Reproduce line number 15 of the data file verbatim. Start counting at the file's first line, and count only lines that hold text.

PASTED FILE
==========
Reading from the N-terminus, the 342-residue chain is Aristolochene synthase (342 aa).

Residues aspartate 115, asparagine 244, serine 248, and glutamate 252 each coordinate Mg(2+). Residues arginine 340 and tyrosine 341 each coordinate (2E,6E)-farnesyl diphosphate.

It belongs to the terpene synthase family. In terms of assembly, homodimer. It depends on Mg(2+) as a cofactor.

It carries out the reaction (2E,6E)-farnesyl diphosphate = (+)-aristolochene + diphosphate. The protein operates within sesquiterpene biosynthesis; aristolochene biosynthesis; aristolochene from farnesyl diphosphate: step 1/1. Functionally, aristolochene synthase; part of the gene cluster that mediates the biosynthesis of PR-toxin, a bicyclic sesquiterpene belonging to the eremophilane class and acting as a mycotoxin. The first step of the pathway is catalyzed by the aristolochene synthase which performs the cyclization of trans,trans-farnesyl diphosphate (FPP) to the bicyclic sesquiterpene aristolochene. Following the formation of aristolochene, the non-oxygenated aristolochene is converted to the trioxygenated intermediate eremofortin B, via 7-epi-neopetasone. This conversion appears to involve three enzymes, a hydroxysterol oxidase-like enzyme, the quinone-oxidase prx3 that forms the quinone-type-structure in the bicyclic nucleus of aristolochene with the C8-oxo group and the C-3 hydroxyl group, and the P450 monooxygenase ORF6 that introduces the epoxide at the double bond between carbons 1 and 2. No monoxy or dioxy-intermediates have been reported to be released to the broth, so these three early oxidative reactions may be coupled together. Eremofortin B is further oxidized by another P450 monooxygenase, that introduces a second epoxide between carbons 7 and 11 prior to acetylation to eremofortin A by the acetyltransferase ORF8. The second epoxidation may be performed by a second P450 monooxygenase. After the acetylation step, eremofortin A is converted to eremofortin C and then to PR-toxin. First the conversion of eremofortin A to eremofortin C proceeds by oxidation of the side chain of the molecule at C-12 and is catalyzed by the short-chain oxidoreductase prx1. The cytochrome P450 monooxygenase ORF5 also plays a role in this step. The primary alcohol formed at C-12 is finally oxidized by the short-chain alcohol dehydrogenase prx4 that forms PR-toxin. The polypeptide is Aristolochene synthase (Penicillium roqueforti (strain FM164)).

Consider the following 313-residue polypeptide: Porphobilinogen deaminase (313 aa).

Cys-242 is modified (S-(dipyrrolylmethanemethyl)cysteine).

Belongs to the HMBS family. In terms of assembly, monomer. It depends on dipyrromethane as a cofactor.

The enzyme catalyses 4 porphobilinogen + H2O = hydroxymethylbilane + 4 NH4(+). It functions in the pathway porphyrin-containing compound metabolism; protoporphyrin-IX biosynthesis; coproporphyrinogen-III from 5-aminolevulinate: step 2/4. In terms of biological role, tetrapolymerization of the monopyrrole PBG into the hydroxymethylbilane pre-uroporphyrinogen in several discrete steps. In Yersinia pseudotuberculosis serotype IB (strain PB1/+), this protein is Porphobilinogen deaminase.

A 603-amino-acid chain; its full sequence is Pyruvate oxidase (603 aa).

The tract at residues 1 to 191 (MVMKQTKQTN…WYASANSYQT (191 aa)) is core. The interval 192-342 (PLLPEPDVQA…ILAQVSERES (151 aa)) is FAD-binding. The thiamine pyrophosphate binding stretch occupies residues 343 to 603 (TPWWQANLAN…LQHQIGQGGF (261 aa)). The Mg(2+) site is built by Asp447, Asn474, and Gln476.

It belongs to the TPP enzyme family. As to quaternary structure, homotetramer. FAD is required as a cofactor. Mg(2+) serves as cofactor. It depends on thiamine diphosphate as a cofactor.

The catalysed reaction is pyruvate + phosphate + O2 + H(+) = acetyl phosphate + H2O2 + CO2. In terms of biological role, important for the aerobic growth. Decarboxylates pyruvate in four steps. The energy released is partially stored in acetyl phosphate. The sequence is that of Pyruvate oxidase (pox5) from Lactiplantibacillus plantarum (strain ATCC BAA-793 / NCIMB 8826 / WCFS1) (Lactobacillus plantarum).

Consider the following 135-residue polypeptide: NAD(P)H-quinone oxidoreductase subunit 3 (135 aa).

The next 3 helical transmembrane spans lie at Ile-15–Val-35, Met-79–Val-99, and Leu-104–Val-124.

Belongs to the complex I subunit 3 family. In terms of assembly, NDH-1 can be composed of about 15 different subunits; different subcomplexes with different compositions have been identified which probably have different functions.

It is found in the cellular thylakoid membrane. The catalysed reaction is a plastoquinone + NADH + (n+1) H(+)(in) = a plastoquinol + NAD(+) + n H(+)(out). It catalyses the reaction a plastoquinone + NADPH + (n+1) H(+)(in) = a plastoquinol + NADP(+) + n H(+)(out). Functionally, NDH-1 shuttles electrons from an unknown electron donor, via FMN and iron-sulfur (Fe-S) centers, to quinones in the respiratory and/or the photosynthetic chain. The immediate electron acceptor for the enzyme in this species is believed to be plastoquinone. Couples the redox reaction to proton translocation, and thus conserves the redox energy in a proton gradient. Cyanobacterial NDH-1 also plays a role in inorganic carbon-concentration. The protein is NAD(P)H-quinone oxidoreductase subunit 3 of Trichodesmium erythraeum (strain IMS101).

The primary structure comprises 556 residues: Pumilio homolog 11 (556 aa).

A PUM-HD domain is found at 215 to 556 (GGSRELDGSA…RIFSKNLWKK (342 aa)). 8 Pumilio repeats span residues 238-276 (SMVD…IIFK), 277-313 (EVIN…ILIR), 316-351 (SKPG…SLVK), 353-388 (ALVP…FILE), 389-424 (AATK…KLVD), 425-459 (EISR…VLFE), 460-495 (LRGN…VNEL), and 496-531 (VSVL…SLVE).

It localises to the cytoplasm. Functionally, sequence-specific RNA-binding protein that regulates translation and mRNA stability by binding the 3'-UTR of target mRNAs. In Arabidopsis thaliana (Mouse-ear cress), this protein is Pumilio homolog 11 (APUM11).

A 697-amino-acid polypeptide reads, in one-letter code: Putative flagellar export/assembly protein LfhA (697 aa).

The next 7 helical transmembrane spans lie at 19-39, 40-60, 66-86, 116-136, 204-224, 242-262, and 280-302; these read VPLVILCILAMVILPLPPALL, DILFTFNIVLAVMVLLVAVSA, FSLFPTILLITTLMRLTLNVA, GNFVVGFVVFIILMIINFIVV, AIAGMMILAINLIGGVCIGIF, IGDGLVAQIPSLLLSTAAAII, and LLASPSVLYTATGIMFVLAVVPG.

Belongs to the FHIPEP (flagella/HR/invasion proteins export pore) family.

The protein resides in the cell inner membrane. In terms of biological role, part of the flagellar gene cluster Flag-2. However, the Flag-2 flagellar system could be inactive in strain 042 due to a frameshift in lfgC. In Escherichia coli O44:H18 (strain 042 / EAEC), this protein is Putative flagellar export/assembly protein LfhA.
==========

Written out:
Belongs to the complex I subunit 3 family. In terms of assembly, NDH-1 can be composed of about 15 different subunits; different subcomplexes with different compositions have been identified which probably have different functions.